Who’s a marketer anyway?
When it comes to successful marketing campaigns, creativity and technology go hand in hand.
In preparation for “The state of marketing operations” panel discussion for MarTech Spring 2022, Kim Davis, Kimi Corrigan, Milton Hwang, and I discussed current trends in the field. One discussion point was whether marketing ops and technology practitioners are marketers or not. When Davis asked me, I said no. However, Corrigan stated that she feels that she is, and Hwang backed her up by further explaining that his academic background is in engineering. My educational background is in international relations and information science, and Hwang took that argument away from me.
That’s when I started to wonder (again) if we and the public should reconsider how to define marketing.
Madmen vs. the rest of us
To me, the stereotypical marketer or advertiser is one of the “madmen” – and women like the fictional Peggy Olson – who are very creative. While I do have some creativity, this isn’t where I exhibit it. However, those creative geniuses these days need ops and tech folks. So, does that make us any less of a marketer than our creative colleagues?
A challenging categorization detour
A fun example of marketing technology and operations in action is the Clio Grand Award-winning Burger King Whopper Detour campaign from 2019, true to Burger King’s brand of trolling its arch-rival McDonald’s, I’m not privy to the behind the scenes interaction and play-by-play between the folks at Burger King and its advertising agency FCB New York of the Interpublic Group, but it must have been an energizing creative frenzy.
The Whopper Detour campaign launched a major overhaul of Burger King’s mobile app. The gist of it is that when someone downloaded the new app and enabled location services on their phone, they could be in or within 600 feet of one of around 14,000 McDonald’s locations throughout the United States to order a Whopper for $0.01 – yes, a penny – through the app. Then the app would give them directions to the three closest Burger King locations to pick up their burger. I was so intrigued that I decided to do that during lunch on the campaign’s first day; it worked well and was pretty slick. What an interesting way to spend a “working lunch.”
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In addition to ensuring the technical aspects worked (like how and who dealt with geofencing all those McDonald’s locations?), the campaign was a full-fledged multimedia endeavor with video, print and digital collateral, social media, and earned media exposure. Apparently, the new app was downloaded around 1.5 million times in nine days, placing the app at the very top of both Android and iOS download charts and leading to the highest number of store visits in years. It was clearly a successful campaign.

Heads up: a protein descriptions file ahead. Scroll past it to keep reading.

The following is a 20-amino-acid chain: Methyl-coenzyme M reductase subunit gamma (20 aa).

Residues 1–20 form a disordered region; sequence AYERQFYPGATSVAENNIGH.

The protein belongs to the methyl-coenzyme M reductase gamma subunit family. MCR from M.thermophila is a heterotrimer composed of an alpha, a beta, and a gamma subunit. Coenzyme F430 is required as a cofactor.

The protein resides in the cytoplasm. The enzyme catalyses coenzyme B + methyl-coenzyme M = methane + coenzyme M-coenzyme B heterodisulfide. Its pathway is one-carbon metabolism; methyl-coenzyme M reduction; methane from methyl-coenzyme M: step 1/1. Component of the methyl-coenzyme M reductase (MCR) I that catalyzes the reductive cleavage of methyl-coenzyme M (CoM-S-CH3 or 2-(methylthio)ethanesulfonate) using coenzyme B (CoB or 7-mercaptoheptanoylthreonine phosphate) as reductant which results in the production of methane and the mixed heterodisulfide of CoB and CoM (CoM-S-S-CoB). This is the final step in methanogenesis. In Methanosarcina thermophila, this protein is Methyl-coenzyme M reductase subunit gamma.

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Envelope-pushers and realists
So, who were the marketers involved in this? The creative types with cheeky ideas fit this label. However, where did the martech and ops practitioners fit in? I’m sure that some of the tech and ops folks were able to inform creative folks of what was possible. It seems very likely that some of the more ambitious and engaging campaign aspects were thought up and pitched by the tech and ops practitioners. Thus, that makes a great argument for them to claim the marketer title.
No- to low-code tech changes everything
This is one of the reasons why I think that marketing tech and operations practitioners are in high demand right now. Company leaders see clever and creative campaigns like the Whopper Detour pulled off and wonder how they can do similar things. They know what’s possible and are also running into issues of not having the proper tech, quality data, internal acumen and some process/tech debt.
With a lot more of this orchestration occurring with no- to low-code tools, CMOs can more easily keep the required folks within their own departments while relying less on other departments like IT. That’s when the ops and tech folks come in.
Therefore, with all the possibilities and channels that modern technology avails marketers, it takes more than coming up with creative mottos, impressive imagery and psychological mojo. Thus, almost everyone involved can play a crucial role in pulling off a campaign. Given this, I guess I feel more of a marketer now than I did during that discussion.
Opinions expressed in this article are those of the guest author and not necessarily MarTech. Staff authors are listed here.
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